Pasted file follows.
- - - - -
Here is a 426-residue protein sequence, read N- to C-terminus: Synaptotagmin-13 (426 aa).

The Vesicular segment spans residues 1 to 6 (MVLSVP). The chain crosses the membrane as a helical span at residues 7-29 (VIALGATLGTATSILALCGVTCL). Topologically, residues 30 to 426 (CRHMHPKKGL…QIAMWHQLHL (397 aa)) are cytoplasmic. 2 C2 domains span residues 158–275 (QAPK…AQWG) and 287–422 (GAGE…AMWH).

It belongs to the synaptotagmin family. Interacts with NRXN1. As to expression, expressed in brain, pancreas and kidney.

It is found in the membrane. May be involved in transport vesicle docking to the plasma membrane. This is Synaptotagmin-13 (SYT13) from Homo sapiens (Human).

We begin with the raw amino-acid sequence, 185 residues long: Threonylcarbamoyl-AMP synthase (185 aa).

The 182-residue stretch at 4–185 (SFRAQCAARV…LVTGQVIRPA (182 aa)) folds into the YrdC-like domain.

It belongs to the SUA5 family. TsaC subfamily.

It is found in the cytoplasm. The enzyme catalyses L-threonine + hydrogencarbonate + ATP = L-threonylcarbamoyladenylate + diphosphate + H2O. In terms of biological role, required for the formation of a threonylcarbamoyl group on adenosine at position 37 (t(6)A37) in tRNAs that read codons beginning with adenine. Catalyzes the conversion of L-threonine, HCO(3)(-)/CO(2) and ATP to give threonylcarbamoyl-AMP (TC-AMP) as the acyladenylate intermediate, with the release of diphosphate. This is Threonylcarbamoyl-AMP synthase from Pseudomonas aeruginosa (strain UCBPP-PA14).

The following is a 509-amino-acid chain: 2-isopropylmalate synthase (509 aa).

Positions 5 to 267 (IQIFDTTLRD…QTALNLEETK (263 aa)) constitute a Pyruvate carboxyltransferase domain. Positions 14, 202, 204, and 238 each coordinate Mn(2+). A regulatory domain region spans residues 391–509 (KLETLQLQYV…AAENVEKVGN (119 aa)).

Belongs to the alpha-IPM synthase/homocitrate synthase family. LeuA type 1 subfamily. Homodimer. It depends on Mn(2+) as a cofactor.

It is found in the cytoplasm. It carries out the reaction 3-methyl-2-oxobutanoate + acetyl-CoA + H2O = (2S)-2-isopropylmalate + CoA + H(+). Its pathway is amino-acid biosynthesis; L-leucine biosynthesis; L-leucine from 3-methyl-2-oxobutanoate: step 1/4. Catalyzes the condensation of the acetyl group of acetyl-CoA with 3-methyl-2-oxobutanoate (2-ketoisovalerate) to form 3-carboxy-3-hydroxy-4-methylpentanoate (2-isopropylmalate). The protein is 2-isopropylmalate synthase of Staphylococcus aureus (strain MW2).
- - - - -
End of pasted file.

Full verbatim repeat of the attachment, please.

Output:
Here is a 426-residue protein sequence, read N- to C-terminus: Synaptotagmin-13 (426 aa).

The Vesicular segment spans residues 1 to 6 (MVLSVP). The chain crosses the membrane as a helical span at residues 7-29 (VIALGATLGTATSILALCGVTCL). Topologically, residues 30 to 426 (CRHMHPKKGL…QIAMWHQLHL (397 aa)) are cytoplasmic. 2 C2 domains span residues 158–275 (QAPK…AQWG) and 287–422 (GAGE…AMWH).

It belongs to the synaptotagmin family. Interacts with NRXN1. As to expression, expressed in brain, pancreas and kidney.

It is found in the membrane. May be involved in transport vesicle docking to the plasma membrane. This is Synaptotagmin-13 (SYT13) from Homo sapiens (Human).

We begin with the raw amino-acid sequence, 185 residues long: Threonylcarbamoyl-AMP synthase (185 aa).

The 182-residue stretch at 4–185 (SFRAQCAARV…LVTGQVIRPA (182 aa)) folds into the YrdC-like domain.

It belongs to the SUA5 family. TsaC subfamily.

It is found in the cytoplasm. The enzyme catalyses L-threonine + hydrogencarbonate + ATP = L-threonylcarbamoyladenylate + diphosphate + H2O. In terms of biological role, required for the formation of a threonylcarbamoyl group on adenosine at position 37 (t(6)A37) in tRNAs that read codons beginning with adenine. Catalyzes the conversion of L-threonine, HCO(3)(-)/CO(2) and ATP to give threonylcarbamoyl-AMP (TC-AMP) as the acyladenylate intermediate, with the release of diphosphate. This is Threonylcarbamoyl-AMP synthase from Pseudomonas aeruginosa (strain UCBPP-PA14).

The following is a 509-amino-acid chain: 2-isopropylmalate synthase (509 aa).

Positions 5 to 267 (IQIFDTTLRD…QTALNLEETK (263 aa)) constitute a Pyruvate carboxyltransferase domain. Positions 14, 202, 204, and 238 each coordinate Mn(2+). A regulatory domain region spans residues 391–509 (KLETLQLQYV…AAENVEKVGN (119 aa)).

Belongs to the alpha-IPM synthase/homocitrate synthase family. LeuA type 1 subfamily. Homodimer. It depends on Mn(2+) as a cofactor.

It is found in the cytoplasm. It carries out the reaction 3-methyl-2-oxobutanoate + acetyl-CoA + H2O = (2S)-2-isopropylmalate + CoA + H(+). Its pathway is amino-acid biosynthesis; L-leucine biosynthesis; L-leucine from 3-methyl-2-oxobutanoate: step 1/4. Catalyzes the condensation of the acetyl group of acetyl-CoA with 3-methyl-2-oxobutanoate (2-ketoisovalerate) to form 3-carboxy-3-hydroxy-4-methylpentanoate (2-isopropylmalate). The protein is 2-isopropylmalate synthase of Staphylococcus aureus (strain MW2).